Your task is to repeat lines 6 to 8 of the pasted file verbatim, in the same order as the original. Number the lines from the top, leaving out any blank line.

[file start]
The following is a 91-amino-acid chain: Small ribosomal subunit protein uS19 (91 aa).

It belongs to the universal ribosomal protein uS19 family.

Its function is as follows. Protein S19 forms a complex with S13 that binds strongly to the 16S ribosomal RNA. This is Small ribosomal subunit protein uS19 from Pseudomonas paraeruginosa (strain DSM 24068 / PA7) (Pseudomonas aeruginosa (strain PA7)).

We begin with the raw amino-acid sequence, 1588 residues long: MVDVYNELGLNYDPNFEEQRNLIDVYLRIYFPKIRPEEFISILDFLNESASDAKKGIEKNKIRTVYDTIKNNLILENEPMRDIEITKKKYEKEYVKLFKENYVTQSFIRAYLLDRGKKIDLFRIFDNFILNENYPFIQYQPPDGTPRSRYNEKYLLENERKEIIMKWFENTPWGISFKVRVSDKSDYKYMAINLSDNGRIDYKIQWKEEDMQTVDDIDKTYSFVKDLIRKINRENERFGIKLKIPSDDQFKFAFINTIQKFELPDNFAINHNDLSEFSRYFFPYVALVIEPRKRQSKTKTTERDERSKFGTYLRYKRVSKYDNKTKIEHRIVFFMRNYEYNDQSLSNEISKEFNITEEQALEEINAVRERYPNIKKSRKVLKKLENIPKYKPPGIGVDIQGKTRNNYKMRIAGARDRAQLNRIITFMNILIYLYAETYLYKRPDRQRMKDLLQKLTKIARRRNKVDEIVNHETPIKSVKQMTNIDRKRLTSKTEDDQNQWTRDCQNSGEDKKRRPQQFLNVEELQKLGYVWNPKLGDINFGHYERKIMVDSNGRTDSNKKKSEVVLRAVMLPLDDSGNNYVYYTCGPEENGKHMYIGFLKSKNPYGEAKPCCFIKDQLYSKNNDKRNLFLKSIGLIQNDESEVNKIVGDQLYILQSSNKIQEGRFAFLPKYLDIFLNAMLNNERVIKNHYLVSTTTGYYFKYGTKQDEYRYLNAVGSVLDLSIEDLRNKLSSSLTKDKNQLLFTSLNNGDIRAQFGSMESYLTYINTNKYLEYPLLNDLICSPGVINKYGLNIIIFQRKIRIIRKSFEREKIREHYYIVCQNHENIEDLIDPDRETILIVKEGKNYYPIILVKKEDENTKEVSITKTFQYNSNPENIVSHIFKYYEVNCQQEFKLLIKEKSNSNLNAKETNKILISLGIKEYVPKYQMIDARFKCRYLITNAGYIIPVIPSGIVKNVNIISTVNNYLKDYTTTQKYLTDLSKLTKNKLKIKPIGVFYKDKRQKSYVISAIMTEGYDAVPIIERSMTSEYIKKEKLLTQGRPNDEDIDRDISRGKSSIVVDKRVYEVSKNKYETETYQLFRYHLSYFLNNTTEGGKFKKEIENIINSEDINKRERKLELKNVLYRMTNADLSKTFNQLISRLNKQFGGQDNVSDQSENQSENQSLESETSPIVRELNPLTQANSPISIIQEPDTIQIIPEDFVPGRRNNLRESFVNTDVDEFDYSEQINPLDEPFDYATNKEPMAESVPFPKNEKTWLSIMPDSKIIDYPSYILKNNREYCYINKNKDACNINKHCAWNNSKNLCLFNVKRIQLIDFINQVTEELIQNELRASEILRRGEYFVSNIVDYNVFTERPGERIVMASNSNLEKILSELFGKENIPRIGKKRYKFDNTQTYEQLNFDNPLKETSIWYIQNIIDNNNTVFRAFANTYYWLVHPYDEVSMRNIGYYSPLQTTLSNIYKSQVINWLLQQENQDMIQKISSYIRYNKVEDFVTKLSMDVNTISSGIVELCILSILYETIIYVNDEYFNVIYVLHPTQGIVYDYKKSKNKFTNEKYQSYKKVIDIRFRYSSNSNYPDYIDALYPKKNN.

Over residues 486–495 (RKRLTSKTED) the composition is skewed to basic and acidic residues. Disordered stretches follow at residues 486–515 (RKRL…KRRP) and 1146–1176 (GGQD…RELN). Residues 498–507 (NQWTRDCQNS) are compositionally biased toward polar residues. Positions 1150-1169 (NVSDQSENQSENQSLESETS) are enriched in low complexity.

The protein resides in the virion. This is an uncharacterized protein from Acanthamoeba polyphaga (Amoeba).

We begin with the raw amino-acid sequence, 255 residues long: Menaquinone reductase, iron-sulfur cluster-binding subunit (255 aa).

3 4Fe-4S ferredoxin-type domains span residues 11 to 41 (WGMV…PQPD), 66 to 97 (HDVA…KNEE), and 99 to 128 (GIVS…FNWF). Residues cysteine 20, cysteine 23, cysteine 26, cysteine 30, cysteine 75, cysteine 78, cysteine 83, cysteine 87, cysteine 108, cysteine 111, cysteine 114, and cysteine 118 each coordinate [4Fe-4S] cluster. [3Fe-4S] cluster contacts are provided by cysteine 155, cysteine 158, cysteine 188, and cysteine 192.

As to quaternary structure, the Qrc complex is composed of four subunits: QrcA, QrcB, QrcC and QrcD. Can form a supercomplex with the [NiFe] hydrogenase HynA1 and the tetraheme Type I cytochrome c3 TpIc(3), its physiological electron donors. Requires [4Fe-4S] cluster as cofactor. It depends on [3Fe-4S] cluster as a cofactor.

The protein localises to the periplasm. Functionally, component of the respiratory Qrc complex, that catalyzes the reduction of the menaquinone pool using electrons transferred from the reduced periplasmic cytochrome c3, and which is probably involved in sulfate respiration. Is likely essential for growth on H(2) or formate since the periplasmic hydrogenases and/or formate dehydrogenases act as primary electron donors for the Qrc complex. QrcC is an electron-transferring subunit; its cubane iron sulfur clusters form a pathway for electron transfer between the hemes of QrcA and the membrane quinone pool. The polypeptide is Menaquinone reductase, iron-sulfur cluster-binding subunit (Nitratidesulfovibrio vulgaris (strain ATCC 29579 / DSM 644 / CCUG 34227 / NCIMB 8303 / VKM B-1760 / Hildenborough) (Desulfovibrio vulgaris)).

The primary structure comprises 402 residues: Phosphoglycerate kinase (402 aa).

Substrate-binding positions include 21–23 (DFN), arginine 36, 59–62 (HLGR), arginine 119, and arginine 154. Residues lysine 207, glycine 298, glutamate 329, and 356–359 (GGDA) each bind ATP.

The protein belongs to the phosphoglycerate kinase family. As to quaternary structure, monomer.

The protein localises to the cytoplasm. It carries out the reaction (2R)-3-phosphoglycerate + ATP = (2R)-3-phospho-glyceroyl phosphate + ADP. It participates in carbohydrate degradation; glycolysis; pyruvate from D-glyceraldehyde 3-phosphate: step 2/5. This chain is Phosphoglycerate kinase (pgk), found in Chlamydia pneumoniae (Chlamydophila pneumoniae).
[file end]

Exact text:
The protein resides in the virion. This is an uncharacterized protein from Acanthamoeba polyphaga (Amoeba).

We begin with the raw amino-acid sequence, 255 residues long: Menaquinone reductase, iron-sulfur cluster-binding subunit (255 aa).

3 4Fe-4S ferredoxin-type domains span residues 11 to 41 (WGMV…PQPD), 66 to 97 (HDVA…KNEE), and 99 to 128 (GIVS…FNWF). Residues cysteine 20, cysteine 23, cysteine 26, cysteine 30, cysteine 75, cysteine 78, cysteine 83, cysteine 87, cysteine 108, cysteine 111, cysteine 114, and cysteine 118 each coordinate [4Fe-4S] cluster. [3Fe-4S] cluster contacts are provided by cysteine 155, cysteine 158, cysteine 188, and cysteine 192.